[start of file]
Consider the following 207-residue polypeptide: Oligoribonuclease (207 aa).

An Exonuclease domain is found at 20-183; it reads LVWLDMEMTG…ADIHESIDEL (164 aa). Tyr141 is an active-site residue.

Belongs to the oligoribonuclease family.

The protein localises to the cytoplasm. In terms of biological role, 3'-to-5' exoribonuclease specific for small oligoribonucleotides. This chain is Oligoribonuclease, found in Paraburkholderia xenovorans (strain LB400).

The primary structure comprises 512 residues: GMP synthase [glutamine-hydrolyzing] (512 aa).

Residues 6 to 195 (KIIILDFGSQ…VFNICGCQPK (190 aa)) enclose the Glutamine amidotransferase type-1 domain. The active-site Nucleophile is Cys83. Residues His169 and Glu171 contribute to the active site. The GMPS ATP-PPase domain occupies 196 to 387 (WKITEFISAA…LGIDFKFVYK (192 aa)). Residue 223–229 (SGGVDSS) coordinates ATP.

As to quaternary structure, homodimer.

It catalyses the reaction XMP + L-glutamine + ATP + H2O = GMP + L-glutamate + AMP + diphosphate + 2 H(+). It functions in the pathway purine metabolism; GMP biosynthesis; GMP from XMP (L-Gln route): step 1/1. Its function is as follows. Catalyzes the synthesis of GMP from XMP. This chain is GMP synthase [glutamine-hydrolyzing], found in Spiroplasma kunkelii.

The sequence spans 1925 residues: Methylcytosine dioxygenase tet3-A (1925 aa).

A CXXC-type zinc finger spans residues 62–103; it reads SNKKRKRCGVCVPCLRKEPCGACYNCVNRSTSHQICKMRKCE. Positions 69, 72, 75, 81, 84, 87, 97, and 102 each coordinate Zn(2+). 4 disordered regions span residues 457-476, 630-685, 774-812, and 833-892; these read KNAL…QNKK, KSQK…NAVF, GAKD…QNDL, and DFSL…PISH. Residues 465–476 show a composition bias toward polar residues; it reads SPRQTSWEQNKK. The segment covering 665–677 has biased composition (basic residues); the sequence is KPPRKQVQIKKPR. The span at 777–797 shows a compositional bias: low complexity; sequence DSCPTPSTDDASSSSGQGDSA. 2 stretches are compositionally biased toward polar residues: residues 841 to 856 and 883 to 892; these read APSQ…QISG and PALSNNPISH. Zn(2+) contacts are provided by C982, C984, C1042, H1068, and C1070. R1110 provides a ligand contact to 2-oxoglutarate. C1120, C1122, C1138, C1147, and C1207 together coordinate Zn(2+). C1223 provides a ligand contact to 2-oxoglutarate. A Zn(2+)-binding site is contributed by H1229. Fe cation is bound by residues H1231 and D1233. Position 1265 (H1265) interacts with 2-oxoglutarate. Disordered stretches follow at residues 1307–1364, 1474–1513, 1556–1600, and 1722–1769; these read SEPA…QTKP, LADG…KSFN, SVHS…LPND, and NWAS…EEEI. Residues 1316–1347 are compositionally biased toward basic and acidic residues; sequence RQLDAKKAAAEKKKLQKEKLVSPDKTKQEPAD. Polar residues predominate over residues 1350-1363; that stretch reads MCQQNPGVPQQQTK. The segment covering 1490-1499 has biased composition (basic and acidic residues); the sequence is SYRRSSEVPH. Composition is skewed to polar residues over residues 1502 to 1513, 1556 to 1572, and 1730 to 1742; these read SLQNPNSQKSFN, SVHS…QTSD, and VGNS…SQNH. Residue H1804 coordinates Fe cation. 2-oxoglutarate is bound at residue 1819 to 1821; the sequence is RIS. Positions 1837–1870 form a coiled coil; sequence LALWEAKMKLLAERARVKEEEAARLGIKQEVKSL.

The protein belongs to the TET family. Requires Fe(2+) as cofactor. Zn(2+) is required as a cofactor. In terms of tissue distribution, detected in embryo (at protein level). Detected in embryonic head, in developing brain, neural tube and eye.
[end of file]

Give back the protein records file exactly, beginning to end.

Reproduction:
Consider the following 207-residue polypeptide: Oligoribonuclease (207 aa).

An Exonuclease domain is found at 20-183; it reads LVWLDMEMTG…ADIHESIDEL (164 aa). Tyr141 is an active-site residue.

Belongs to the oligoribonuclease family.

The protein localises to the cytoplasm. In terms of biological role, 3'-to-5' exoribonuclease specific for small oligoribonucleotides. This chain is Oligoribonuclease, found in Paraburkholderia xenovorans (strain LB400).

The primary structure comprises 512 residues: GMP synthase [glutamine-hydrolyzing] (512 aa).

Residues 6 to 195 (KIIILDFGSQ…VFNICGCQPK (190 aa)) enclose the Glutamine amidotransferase type-1 domain. The active-site Nucleophile is Cys83. Residues His169 and Glu171 contribute to the active site. The GMPS ATP-PPase domain occupies 196 to 387 (WKITEFISAA…LGIDFKFVYK (192 aa)). Residue 223–229 (SGGVDSS) coordinates ATP.

As to quaternary structure, homodimer.

It catalyses the reaction XMP + L-glutamine + ATP + H2O = GMP + L-glutamate + AMP + diphosphate + 2 H(+). It functions in the pathway purine metabolism; GMP biosynthesis; GMP from XMP (L-Gln route): step 1/1. Its function is as follows. Catalyzes the synthesis of GMP from XMP. This chain is GMP synthase [glutamine-hydrolyzing], found in Spiroplasma kunkelii.

The sequence spans 1925 residues: Methylcytosine dioxygenase tet3-A (1925 aa).

A CXXC-type zinc finger spans residues 62–103; it reads SNKKRKRCGVCVPCLRKEPCGACYNCVNRSTSHQICKMRKCE. Positions 69, 72, 75, 81, 84, 87, 97, and 102 each coordinate Zn(2+). 4 disordered regions span residues 457-476, 630-685, 774-812, and 833-892; these read KNAL…QNKK, KSQK…NAVF, GAKD…QNDL, and DFSL…PISH. Residues 465–476 show a composition bias toward polar residues; it reads SPRQTSWEQNKK. The segment covering 665–677 has biased composition (basic residues); the sequence is KPPRKQVQIKKPR. The span at 777–797 shows a compositional bias: low complexity; sequence DSCPTPSTDDASSSSGQGDSA. 2 stretches are compositionally biased toward polar residues: residues 841 to 856 and 883 to 892; these read APSQ…QISG and PALSNNPISH. Zn(2+) contacts are provided by C982, C984, C1042, H1068, and C1070. R1110 provides a ligand contact to 2-oxoglutarate. C1120, C1122, C1138, C1147, and C1207 together coordinate Zn(2+). C1223 provides a ligand contact to 2-oxoglutarate. A Zn(2+)-binding site is contributed by H1229. Fe cation is bound by residues H1231 and D1233. Position 1265 (H1265) interacts with 2-oxoglutarate. Disordered stretches follow at residues 1307–1364, 1474–1513, 1556–1600, and 1722–1769; these read SEPA…QTKP, LADG…KSFN, SVHS…LPND, and NWAS…EEEI. Residues 1316–1347 are compositionally biased toward basic and acidic residues; sequence RQLDAKKAAAEKKKLQKEKLVSPDKTKQEPAD. Polar residues predominate over residues 1350-1363; that stretch reads MCQQNPGVPQQQTK. The segment covering 1490-1499 has biased composition (basic and acidic residues); the sequence is SYRRSSEVPH. Composition is skewed to polar residues over residues 1502 to 1513, 1556 to 1572, and 1730 to 1742; these read SLQNPNSQKSFN, SVHS…QTSD, and VGNS…SQNH. Residue H1804 coordinates Fe cation. 2-oxoglutarate is bound at residue 1819 to 1821; the sequence is RIS. Positions 1837–1870 form a coiled coil; sequence LALWEAKMKLLAERARVKEEEAARLGIKQEVKSL.

The protein belongs to the TET family. Requires Fe(2+) as cofactor. Zn(2+) is required as a cofactor. In terms of tissue distribution, detected in embryo (at protein level). Detected in embryonic head, in developing brain, neural tube and eye.